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Child neglect case highlights growing problem of transient camps



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SALT LAKE COUNTY -- A woman has lost her four children to state custody after police say she was found with drug paraphernalia and her 2-year-old ran through a campfire, severely burning her feet.

Around 6:30 p.m. Tuesday a Sandy police officer saw the woman, 31-year-old Carin Stoll, and her two youngest children--the toddler and an infant--sitting on the side of the road near a transient camp along the Jordan River near 8800 South.

Child neglect case highlights growing problem of transient camps

After a few minutes the officer approached Stoll, heard the toddler screaming and saw the burns on her feet. He immediately began pouring bottles of water on the young girl's feet and called for medical assistance.

The 2-year-old girl was taken to Intermountain Medical Center with second-degree burns. The infant and Stoll's other two children--a 13-year-old and 11-year-old who were with their grandmother at the time--have since been taken into state custody.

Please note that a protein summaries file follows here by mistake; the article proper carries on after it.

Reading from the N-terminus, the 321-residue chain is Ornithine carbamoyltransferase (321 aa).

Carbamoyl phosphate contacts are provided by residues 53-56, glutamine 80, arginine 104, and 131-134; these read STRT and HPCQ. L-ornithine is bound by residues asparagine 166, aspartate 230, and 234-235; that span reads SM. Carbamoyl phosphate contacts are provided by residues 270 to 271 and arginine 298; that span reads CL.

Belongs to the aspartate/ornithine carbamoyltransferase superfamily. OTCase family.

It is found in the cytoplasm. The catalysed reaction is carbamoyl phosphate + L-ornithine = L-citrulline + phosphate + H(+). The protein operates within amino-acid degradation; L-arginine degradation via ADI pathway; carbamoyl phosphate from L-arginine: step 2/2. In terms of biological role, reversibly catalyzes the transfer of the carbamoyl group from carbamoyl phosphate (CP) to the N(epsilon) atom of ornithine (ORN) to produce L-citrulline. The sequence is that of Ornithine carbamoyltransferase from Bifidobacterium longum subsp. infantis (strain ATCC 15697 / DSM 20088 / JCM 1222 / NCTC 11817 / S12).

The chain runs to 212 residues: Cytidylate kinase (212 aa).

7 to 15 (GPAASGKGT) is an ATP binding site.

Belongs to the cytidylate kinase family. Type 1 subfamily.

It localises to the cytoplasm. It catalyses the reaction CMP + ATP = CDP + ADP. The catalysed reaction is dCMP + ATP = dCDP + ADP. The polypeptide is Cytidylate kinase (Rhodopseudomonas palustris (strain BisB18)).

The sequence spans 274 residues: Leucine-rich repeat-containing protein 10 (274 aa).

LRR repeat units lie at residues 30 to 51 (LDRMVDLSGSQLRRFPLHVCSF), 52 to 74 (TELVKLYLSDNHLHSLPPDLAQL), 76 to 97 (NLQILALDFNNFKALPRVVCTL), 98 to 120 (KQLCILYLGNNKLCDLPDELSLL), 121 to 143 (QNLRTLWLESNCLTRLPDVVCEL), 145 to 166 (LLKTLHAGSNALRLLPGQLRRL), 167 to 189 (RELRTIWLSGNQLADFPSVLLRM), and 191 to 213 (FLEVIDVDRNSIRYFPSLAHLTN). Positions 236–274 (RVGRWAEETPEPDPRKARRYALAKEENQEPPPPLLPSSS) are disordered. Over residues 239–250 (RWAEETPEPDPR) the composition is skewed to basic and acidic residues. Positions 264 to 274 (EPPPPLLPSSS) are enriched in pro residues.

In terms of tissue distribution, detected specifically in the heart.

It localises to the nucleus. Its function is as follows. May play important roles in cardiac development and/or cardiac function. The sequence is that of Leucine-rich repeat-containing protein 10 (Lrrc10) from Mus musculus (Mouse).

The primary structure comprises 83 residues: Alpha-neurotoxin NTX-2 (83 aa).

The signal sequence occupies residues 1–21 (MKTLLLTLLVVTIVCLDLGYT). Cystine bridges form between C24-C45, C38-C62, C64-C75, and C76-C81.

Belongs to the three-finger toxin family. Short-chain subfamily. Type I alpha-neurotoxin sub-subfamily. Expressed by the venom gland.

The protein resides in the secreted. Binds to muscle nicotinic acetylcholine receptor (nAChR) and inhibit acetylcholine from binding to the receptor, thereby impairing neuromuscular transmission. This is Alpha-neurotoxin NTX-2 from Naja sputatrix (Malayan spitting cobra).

Utah Department of Human Services spokeswoman Elizabeth Sollis wouldn't confirm the children were being taken care of by the state but did say it's not uncommon to take kids into custody if the department determines the children are in immediate risk and need immediate protection.

"The priority is to keep the child safe. Our preference is to keep the child in the home and with their family whenever possible. However, unfortunately there are times when that can't happen," said Sollis.

Carin Stoll (to the right in black) can be seen in this picture kneeling down tending to her infant after medical personnel took her 2-year-old.
Carin Stoll (to the right in black) can be seen in this picture kneeling down tending to her infant after medical personnel took her 2-year-old.

Stoll and Randy Johnston were arrested on drug-related charges. Johnston has a long criminal history and had $40,000 in warrants.

Sandy police Lt. Victor Quezada said it is common for transient camps to house drug activity, but there usually aren't children present.

"To see kids down at Hobo Camps, not very often," Quezada said.

The area is what Salt Lake County Sheriff's Office call an "island"--a small space, less than a mile in between several cities, that is technically Salt Lake County territory and not within a particular city. Because of that, authorities said it was difficult to patrol and had become a magnet for illegal activity.

"I don't think it's as simple as you can just come down here and tear down camps and tell people to move along, because they're going to move along somewhere else and set up camps elsewhere," Salt Lake County sheriff's Lt. Don Hutson said.

Still, Hutson said Wednesday's arrests will initiate talks about patrolling these islands.

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Story compiled with contributions from Randall Jeppesen, Jennifer Stagg and Sandra Yi.


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